The third Tuesday this month is July 19th, and I'll be out of town.  Any suggestions on another night?  I could meet the following Tuesday - the 26th - or the following weekend.

Thursday, June 23, 2011

Mulberry Beer on the Way?

I started picking mulberries from the tree in front of our house today.  I got six ounces.  Only twenty-six to go!
Six ounces of tart mulberries.   Great for a weiss beer.

 The berries are sweet and a little tart, just like last year.  I don't know why more people don't use them for cooking.

Maybe the label for my "Two-Berry Wheat."

Picking these berries reminds me of my Grandparents' house in Valley Stream, NY.

With some help from my mother-in-law Charlene I got the hops I planted (thanks to Brian!) to start trailing along trellises.  One of the hops has four vines already - the other just one.  When they reach the top of the trellis I'll add a wire for them to go horizontally. 

Hop leaves.

 Hopefully I'll get some good "local" hops from these plants.  Combined with Lake Michigan water, my own berries, and some mid-western grain, this promises to be a good Chicago beer!

These vines have a long way to go to reach the top.

It's amazing how they hold on and climb.

Friday, May 20, 2011

Homebrew Club May 17 Meeting

Northside Homebrew Club

May 17, 2011 Meeting

Mark, John, Jason, Brian and Larry attended.  Carlos was our honored out of town guest.

Some "hunters sausage," not quite Landjaeger but pretty good.

As it's Maifest season, Jason put together a plate of German coldcuts and made some warm German potato salad. Larry brought some homemade rye bread and mustard. John also brought some good brown Belgian chips.

 We started by comparing Jason and Brian's different lagers.  Jason did an all-grain and used Bohemian lager yeast.  Brian's was more of a German Helles, but with some hops.  Both lagers have aged well and have distinct lager flavors.  Some of the strong lager aroma in Jason's has mellowed (although it still suffers from chill haze).  Brian's lager pours and looks great, and is still a subtly Hoppy Helles, a nice personal interpretation on that beer.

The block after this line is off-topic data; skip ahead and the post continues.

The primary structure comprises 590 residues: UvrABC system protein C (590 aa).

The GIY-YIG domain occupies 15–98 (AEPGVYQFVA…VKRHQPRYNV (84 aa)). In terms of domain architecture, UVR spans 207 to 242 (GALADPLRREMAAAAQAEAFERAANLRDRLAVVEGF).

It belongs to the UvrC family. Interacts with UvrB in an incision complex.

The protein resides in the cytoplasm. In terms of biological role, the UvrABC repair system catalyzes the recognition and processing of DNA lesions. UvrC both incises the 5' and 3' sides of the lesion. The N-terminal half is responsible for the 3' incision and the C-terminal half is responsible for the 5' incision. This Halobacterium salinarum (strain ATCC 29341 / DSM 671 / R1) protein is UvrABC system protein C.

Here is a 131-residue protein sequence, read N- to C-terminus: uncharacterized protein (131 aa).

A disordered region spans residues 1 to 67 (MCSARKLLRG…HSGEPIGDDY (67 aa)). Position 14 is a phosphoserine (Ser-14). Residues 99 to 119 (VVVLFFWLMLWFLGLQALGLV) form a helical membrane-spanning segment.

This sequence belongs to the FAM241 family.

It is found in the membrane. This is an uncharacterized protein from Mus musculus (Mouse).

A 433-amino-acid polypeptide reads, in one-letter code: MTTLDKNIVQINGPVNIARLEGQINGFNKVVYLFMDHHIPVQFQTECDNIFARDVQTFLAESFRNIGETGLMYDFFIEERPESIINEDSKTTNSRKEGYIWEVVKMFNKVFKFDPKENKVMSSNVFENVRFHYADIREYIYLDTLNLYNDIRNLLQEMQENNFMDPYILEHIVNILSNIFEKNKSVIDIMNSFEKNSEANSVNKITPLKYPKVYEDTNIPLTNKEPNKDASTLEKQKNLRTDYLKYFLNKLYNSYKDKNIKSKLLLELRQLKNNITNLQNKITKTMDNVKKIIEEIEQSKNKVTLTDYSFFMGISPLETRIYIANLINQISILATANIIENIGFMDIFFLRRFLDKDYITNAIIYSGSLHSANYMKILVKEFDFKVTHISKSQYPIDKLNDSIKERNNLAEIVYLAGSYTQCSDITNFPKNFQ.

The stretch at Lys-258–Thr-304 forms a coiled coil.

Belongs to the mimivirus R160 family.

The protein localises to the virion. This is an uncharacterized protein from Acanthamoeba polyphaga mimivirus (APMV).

Next we had some "Procrastinator Bock," a Maibock style lager Jason made back in January.  Malty and sweet, it has the kick of a proper Maibock.   A good kit beer.

Two Saisons, one straw colored, one amber.
 We compared John and Alison's extract Saison with Jason's all-grain version, both from the same issue of Zymurgy.

Jason's is very pale, almost straw colored, with a slight tang.  Not much head on it, except when poured into a full glass.  Sour and alcoholy.

John and Alison's is a little less tart, fuller body, nicer head, and more amber in color.  Both good, but different, examples of the style.

(As these came from the same recipe, I wonder about the difference in color.)

For "dessert" we had a cherry Belgian ale from New Glarus that Mark brought.  This is an excellent fruit beer.  Reading the label it seems that we would need up to 25 lbs of cherries per 5 gallon batch of homebrew to make a similar beer. 
A very cherry New Glarus ale.  Apparently 25 lbs of cherries go into every 5 gallon batch!
Something for us to aspire to, and hopefully we can do something like this later this summer for a good winter/Christmas beer.

Gherkins und Senf
We finished with some New Glarus Wheat that John brought.  A great exmample of a proper Bavarian style wheat, a little cloudy, with nice banana flavor. 

We discussed growing hops.  (Jason's are coming in nicely; John is worried about his not sprouting yet.)  We discussed names for the club again.  Brian suggesting Chicago (or Northside) Keglers, in reference to both beer and bowling.  (I like the idea, but my wife reminded me that Kegel is also the name of a certain type of exercise we might not want to inadvertently reference.) We also discussed Mark's current beer, an ale, which should be ready soon.

The next meeting should be Tuesday June 21.  I will be out of town that day; Brian says he would like to host on a weekend.  How about we do it Friday or Saturday, June 24 or 25?  We could also think about having the meeting at one of the pubs, taverns, bowling alleys, or distillers we mentioned at past meetings.

I expect to have a weissbier to share.    Brewed it May 4, bottled it May18.  I also expect to do another ale this month.  And hopefully Mark will have an ale, and I think John and Alison are working on something as well.

Until next month!

Monday, May 9, 2011

Homebrew Club April 19 Meeting